From Dorothea Blunt
ALS: American Philosophical Society
Streatham Sunday 2 o Clock [May 24, 17726]
I promis’d you to meet your agreable friend on Tuesday in Craven Street, and myself the pleasure of seeing both you and that Lady, but an express arriv’d this day from Odiham with the disagreable news of My Brother Walters little James being ill of a sore throat and fever. My Brother set out to go to him7 before I cou’d conquer some scruples that held my tongue when I wish’d to say I will accompany you, but the moment it became impossible I overcame them and immediately resolv’d to set out in the machine tomorrow Morning. I shou’d rejoice that it suited you to go the same road so soon, not only because I shou’d like to go with you, but shou’d be inform’d of some little remedy that I might prevail on his father to administer tho not prescrib’d by Dr. Mentrik [?] nor approv’d by him.8 Do you know where some more of the same sort of american bisquits that you sent to Sir Charles, are to be procured because I am requested to send to a friend in the country? If you do I shall be much oblig’d to you to send Miss Henckell9 word, who will be in Fenchurch Street. Remember me to Mrs. Stevenson and the family belonging to her and believe me dear Sir your affectionate and oblig’d friend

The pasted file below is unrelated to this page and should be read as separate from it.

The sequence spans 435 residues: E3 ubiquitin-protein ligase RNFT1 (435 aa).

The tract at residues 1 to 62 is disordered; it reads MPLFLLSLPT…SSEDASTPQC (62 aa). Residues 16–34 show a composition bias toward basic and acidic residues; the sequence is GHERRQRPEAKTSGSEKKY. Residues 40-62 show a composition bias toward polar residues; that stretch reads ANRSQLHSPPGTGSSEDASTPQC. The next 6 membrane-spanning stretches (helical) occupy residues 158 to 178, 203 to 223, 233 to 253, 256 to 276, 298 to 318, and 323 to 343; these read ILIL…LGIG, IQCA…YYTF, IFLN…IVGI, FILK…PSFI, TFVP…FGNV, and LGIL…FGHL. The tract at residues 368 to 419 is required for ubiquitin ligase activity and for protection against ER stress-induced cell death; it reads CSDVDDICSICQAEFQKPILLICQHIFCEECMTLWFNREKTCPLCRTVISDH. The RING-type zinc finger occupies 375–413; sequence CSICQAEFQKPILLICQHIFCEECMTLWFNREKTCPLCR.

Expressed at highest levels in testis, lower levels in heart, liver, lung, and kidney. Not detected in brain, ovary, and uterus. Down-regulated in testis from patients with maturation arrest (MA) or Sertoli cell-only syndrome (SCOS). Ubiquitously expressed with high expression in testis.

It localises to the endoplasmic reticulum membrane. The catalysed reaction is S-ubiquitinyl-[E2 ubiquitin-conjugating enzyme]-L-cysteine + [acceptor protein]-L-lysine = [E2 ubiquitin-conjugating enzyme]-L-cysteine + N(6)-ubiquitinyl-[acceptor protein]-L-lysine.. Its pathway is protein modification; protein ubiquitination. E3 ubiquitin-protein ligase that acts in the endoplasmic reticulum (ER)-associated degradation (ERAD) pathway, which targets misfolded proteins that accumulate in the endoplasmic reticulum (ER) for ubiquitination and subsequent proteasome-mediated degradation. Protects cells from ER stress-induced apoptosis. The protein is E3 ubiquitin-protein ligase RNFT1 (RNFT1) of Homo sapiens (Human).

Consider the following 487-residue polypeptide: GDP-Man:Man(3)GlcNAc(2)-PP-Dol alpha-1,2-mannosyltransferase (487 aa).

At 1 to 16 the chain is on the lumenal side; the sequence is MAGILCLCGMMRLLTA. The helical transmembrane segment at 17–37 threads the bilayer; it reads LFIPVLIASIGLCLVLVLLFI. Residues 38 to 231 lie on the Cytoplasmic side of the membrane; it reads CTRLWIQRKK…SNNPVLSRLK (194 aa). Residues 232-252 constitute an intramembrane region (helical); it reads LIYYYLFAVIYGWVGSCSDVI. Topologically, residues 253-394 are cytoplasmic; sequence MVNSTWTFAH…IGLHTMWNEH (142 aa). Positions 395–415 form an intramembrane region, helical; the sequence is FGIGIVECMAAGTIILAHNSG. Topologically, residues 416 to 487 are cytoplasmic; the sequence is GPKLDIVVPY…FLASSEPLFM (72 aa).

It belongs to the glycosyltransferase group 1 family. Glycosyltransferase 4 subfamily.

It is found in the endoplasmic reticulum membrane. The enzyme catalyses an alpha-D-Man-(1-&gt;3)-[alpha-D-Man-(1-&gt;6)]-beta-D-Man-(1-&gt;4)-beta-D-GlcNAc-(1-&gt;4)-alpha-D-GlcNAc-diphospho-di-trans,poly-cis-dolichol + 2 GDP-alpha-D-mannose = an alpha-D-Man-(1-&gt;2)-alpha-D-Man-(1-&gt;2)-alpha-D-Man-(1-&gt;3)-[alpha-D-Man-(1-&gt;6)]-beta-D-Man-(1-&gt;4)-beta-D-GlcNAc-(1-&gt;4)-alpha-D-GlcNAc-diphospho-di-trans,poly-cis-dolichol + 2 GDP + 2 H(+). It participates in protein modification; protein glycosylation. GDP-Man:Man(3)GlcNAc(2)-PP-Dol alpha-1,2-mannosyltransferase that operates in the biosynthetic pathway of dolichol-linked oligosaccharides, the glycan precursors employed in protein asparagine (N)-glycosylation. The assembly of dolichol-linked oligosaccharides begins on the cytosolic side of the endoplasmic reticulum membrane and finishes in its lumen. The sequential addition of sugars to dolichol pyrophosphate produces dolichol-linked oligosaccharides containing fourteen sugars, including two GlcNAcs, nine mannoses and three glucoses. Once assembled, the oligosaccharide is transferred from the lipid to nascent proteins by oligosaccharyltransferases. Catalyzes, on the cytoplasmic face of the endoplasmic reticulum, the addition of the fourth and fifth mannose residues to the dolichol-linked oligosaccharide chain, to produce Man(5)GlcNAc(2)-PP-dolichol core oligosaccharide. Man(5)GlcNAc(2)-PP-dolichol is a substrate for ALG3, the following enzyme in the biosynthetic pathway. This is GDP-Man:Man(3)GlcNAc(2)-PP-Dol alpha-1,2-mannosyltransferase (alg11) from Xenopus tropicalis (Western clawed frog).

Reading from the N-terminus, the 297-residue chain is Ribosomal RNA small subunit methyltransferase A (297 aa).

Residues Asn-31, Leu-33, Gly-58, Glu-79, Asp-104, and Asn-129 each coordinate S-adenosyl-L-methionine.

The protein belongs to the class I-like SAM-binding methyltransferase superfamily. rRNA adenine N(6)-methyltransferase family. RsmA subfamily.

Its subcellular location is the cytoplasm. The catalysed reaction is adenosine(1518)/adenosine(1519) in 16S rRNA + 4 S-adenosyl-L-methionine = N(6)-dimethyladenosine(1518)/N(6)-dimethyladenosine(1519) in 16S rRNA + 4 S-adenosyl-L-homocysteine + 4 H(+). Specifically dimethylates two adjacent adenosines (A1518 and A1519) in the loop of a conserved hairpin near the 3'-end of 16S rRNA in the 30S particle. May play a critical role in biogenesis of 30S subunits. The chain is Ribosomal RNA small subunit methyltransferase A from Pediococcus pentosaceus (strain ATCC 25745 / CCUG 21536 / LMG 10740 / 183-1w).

Addressed: Doctor Franklin / Craven Street / Strand
6. We assume, for once with real confidence, that this letter is a postscript to the preceding document, which contained a promise that Dolly found she could not fulfill.
7. James (d. 1832) was at the time Walter Blunt’s only child: Burke’s Peerage, p. 329. The youngster must have been taken ill while visiting his uncle, Sir Charles, whereupon Walter left hastily for Odiham. The Blunt brothers are discussed in note 5 above.
8. In her letter below, Aug. 14, Dolly herself claimed to be knowledgeable about home remedies. She expected BF to produce one, we suggest, because she knew of his recent correspondence with Hawkesworth, for which see the headnote on her letter above, May 1. Why she imagined that BF might join her on the road to Odiham we have no idea, unless she had heard that he was projecting a trip. He was, but not at the moment or in that direction.
9. This elusive friend of Dolly, BF, and Polly Hewson has appeared before without adequate identification: above, XIV, 275; XV, 245. We now have reason to believe that she was named Elizabeth and was the daughter of the Governor of the Royal Exchange Assurance, James Henckell. Dolly wrote BF on March 18, 1779 (APS), that “Henckell with her respectable parents resides at Hampstead and works in her garden.” Mr. and Mrs. James Henckell died soon afterward in Hampstead, where Elizabeth also died in 1787: Gent. Mag., L (1780), 155; LII (1782), 551; LVII (1787), 839.